Study commitment

Typically, there is a minimum expectation of 1.5-2 hours of student effort per week per credit point for units of study offered over a full semester. For a 6 credit point unit, this equates to roughly 120-150 hours of student effort in total.

Learning outcomes are what students know, understand and are able to do on completion of a unit of study. They are aligned with the University's graduate qualities and are assessed as part of the curriculum.

At the completion of this unit, you should be able to:

  • LO1. demonstrate experience with using/tuning data science platforms such as Apache Spark
  • LO2. understand different physical data organisations including data partitioning and data replication
  • LO3. understand disk-based indexing structures such as B-Trees, extensible hashing and bitmap indexes
  • LO4. understand the principles of query processing and query optimization
  • LO5. understand the principles of (distributed) data science platforms.
  • LO6. understand data sharding algorithms and data replication protocols
  • LO7. make effective physical data design decisions
  • LO8. identify a performance problem and be able to effectively tune the performance of a (distributed) data processing system

Graduate qualities

The graduate qualities are the qualities and skills that all University of Sydney graduates must demonstrate on successful completion of an award course. As a future Sydney graduate, the set of qualities have been designed to equip you for the contemporary world.

GQ1 Depth of disciplinary expertise

Deep disciplinary expertise is the ability to integrate and rigorously apply knowledge, understanding and skills of a recognised discipline defined by scholarly activity, as well as familiarity with evolving practice of the discipline.

GQ2 Critical thinking and problem solving

Critical thinking and problem solving are the questioning of ideas, evidence and assumptions in order to propose and evaluate hypotheses or alternative arguments before formulating a conclusion or a solution to an identified problem.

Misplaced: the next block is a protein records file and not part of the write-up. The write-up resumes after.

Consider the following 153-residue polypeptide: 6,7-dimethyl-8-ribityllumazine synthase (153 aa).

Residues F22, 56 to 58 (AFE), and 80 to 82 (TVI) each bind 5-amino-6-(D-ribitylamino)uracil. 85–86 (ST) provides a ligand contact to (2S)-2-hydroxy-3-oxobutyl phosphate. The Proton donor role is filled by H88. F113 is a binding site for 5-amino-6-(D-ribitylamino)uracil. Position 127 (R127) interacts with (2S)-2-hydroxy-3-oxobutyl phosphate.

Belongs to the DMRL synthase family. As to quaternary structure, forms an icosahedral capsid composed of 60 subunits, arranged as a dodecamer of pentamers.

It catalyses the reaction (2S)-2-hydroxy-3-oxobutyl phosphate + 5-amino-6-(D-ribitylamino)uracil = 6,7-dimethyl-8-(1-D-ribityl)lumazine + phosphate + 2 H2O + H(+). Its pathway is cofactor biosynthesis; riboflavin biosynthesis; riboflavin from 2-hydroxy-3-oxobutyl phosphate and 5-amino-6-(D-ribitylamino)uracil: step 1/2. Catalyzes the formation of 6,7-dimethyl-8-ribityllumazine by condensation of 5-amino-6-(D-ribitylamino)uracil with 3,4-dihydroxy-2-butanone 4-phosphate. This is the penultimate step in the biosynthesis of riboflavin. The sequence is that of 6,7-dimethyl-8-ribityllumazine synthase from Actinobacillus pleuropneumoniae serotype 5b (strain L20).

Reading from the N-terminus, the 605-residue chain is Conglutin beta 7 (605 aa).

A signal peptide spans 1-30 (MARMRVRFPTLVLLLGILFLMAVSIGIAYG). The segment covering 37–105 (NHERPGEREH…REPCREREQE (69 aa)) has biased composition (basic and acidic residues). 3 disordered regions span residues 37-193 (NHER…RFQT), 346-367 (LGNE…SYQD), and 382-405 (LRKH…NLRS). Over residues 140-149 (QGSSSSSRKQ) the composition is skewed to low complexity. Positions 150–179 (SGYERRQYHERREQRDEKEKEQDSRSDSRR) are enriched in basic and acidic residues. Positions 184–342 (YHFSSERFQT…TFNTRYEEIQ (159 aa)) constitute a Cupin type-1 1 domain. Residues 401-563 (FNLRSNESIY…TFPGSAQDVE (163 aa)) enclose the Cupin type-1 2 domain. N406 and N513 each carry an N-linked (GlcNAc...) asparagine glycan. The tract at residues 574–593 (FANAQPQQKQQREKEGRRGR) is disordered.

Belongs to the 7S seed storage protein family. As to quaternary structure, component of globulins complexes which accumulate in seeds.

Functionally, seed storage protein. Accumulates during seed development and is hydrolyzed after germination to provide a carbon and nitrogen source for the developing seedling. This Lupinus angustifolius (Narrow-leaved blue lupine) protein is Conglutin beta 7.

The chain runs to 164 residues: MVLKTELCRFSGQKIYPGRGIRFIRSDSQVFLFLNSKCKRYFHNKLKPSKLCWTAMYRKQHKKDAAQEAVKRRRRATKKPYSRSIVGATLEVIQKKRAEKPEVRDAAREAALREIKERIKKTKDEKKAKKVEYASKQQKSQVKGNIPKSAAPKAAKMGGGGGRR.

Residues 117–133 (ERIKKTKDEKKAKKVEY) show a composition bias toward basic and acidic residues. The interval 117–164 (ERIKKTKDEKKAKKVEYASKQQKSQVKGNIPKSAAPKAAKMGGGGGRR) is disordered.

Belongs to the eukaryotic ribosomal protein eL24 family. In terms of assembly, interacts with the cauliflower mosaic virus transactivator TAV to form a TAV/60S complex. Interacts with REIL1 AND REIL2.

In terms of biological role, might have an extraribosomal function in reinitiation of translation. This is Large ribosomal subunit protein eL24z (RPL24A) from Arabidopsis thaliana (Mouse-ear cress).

GQ3 Oral and written communication

Effective communication, in both oral and written form, is the clear exchange of meaning in a manner that is appropriate to audience and context.

GQ4 Information and digital literacy

Information and digital literacy is the ability to locate, interpret, evaluate, manage, adapt, integrate, create and convey information using appropriate resources, tools and strategies.

GQ5 Inventiveness

Generating novel ideas and solutions.

GQ6 Cultural competence

Cultural Competence is the ability to actively, ethically, respectfully, and successfully engage across and between cultures. In the Australian context, this includes and celebrates Aboriginal and Torres Strait Islander cultures, knowledge systems, and a mature understanding of contemporary issues.

GQ7 Interdisciplinary effectiveness

Interdisciplinary effectiveness is the integration and synthesis of multiple viewpoints and practices, working effectively across disciplinary boundaries.

GQ8 Integrated professional, ethical, and personal identity

An integrated professional, ethical and personal identity is understanding the interaction between one’s personal and professional selves in an ethical context.

GQ9 Influence

Engaging others in a process, idea or vision.

Outcome map

Learning outcomes Graduate qualities
GQ1 GQ2 GQ3 GQ4 GQ5 GQ6 GQ7 GQ8 GQ9

This section outlines changes made to this unit following staff and student reviews.

Based on student feedback from last year, tutorials have been extended to two hours this semester. Assessment tasks have been re-weighted to put more emphasize on progressive content revision.

Computer programming assignments may be checked by specialist code similarity detection software. The Faculty of Engineering currently uses the MOSS similarity detection engine (see http://theory.stanford.edu/~aiken/moss/) . These programs work in a similar way to TurnItIn in that they check for similarity against a database of previously submitted assignments and code available on the internet, but they have added functionality to detect cases of similarity of holistic code structure in cases such as global search and replace of variable names, reordering of lines, changing of comment lines, and the use of white space.

IMPORTANT: School policy relating to Academic Dishonesty and Plagiarism.

In assessing a piece of submitted work, the School of Computer Science may reproduce it entirely, may provide a copy to another member of faculty, and/or to an external plagiarism checking service or in-house computer program and may also maintain a copy of the assignment for future checking purposes and/or allow an external service to do so.

Disclaimer

The University reserves the right to amend units of study or no longer offer certain units, including where there are low enrolment numbers.

To help you understand common terms that we use at the University, we offer an online glossary.